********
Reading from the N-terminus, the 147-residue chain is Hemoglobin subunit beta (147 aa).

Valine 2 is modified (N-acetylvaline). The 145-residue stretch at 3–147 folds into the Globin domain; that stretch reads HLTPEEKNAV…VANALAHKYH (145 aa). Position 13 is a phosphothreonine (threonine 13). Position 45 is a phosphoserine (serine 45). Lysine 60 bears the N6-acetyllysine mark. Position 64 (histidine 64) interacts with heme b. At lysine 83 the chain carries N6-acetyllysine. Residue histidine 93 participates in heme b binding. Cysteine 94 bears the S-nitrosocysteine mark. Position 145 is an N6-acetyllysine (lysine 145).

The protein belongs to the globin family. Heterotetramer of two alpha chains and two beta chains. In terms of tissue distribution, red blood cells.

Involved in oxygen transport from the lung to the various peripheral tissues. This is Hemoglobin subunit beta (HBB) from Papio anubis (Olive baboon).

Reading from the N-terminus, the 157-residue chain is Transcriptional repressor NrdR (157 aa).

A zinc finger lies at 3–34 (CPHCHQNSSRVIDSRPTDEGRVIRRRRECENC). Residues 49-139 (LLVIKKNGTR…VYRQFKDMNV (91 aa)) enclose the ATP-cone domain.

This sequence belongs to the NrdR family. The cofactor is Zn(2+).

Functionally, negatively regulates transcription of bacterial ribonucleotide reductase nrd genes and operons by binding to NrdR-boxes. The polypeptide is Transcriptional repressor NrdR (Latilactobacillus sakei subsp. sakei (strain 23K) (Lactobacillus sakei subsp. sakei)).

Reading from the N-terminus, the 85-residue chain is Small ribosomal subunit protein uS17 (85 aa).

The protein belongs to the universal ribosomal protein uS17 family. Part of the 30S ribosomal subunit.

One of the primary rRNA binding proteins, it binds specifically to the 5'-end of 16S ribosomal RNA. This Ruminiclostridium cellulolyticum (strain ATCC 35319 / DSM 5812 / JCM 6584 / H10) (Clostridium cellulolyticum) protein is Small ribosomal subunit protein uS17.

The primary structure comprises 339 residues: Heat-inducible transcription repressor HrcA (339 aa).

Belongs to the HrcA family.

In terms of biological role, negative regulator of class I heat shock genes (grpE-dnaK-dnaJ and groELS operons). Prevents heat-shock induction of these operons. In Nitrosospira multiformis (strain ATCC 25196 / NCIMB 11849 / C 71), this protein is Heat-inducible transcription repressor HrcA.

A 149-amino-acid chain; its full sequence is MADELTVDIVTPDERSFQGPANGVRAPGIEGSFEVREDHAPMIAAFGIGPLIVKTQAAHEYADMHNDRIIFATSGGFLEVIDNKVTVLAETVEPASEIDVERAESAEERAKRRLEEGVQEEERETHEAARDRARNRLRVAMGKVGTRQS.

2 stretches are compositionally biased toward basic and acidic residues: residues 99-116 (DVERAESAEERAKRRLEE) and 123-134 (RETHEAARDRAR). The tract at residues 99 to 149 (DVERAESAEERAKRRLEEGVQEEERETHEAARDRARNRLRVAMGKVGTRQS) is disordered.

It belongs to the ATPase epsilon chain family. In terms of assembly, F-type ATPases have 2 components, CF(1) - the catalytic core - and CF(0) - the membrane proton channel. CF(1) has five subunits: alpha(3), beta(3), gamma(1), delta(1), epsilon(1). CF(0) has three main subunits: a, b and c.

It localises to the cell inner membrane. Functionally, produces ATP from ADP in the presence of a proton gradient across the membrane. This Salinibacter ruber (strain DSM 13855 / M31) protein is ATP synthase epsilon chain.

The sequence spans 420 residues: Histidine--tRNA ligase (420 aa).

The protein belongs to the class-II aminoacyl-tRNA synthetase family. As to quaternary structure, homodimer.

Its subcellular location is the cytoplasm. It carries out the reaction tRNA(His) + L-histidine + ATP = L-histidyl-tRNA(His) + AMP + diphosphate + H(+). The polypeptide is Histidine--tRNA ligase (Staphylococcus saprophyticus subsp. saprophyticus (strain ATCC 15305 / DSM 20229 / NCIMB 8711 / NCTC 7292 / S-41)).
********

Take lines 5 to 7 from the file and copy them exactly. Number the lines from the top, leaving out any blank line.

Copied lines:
Reading from the N-terminus, the 157-residue chain is Transcriptional repressor NrdR (157 aa).

A zinc finger lies at 3–34 (CPHCHQNSSRVIDSRPTDEGRVIRRRRECENC). Residues 49-139 (LLVIKKNGTR…VYRQFKDMNV (91 aa)) enclose the ATP-cone domain.

This sequence belongs to the NrdR family. The cofactor is Zn(2+).